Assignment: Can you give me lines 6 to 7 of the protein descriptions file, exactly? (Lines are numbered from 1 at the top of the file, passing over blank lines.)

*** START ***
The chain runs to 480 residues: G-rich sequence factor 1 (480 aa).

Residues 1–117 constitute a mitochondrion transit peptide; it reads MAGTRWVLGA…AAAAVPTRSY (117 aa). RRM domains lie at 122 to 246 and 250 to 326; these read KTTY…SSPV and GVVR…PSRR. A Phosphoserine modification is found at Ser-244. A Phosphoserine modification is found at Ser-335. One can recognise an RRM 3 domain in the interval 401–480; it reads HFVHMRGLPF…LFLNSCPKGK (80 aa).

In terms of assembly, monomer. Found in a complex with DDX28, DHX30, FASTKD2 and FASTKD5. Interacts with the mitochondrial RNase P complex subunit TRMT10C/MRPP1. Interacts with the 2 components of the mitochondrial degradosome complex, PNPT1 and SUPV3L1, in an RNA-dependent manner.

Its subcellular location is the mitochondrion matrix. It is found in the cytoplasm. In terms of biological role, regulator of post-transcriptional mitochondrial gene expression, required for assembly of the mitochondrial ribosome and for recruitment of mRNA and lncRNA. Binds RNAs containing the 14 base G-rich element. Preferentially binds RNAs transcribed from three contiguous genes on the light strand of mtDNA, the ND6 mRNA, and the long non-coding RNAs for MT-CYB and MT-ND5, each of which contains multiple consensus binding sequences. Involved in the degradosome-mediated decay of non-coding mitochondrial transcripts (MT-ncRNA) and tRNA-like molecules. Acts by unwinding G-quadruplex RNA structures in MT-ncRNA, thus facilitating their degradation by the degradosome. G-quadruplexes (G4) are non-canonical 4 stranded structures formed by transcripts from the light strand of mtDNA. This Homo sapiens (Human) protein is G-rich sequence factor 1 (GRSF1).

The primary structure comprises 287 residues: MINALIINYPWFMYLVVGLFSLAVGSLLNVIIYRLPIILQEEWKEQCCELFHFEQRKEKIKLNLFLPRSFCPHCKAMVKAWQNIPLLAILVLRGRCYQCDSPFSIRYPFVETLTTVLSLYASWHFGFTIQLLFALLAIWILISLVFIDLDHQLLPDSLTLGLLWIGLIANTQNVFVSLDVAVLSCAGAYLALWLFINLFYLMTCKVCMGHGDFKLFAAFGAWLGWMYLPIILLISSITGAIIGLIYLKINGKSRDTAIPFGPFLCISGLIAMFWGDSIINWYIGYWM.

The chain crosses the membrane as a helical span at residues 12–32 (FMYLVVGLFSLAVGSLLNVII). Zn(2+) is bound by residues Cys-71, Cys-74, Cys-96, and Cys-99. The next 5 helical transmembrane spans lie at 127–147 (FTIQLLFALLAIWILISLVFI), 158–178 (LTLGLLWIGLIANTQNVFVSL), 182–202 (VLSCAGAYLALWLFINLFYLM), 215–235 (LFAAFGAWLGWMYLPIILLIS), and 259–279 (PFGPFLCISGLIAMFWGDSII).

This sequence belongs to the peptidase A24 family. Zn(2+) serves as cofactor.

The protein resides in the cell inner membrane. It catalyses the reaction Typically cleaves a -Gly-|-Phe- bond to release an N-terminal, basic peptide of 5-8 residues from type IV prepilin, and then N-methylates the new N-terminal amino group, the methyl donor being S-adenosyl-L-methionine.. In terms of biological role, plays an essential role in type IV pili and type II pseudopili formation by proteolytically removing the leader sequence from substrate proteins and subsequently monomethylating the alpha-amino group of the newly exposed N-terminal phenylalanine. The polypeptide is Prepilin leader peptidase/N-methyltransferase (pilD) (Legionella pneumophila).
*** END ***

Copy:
The chain crosses the membrane as a helical span at residues 12–32 (FMYLVVGLFSLAVGSLLNVII). Zn(2+) is bound by residues Cys-71, Cys-74, Cys-96, and Cys-99. The next 5 helical transmembrane spans lie at 127–147 (FTIQLLFALLAIWILISLVFI), 158–178 (LTLGLLWIGLIANTQNVFVSL), 182–202 (VLSCAGAYLALWLFINLFYLM), 215–235 (LFAAFGAWLGWMYLPIILLIS), and 259–279 (PFGPFLCISGLIAMFWGDSII).

This sequence belongs to the peptidase A24 family. Zn(2+) serves as cofactor.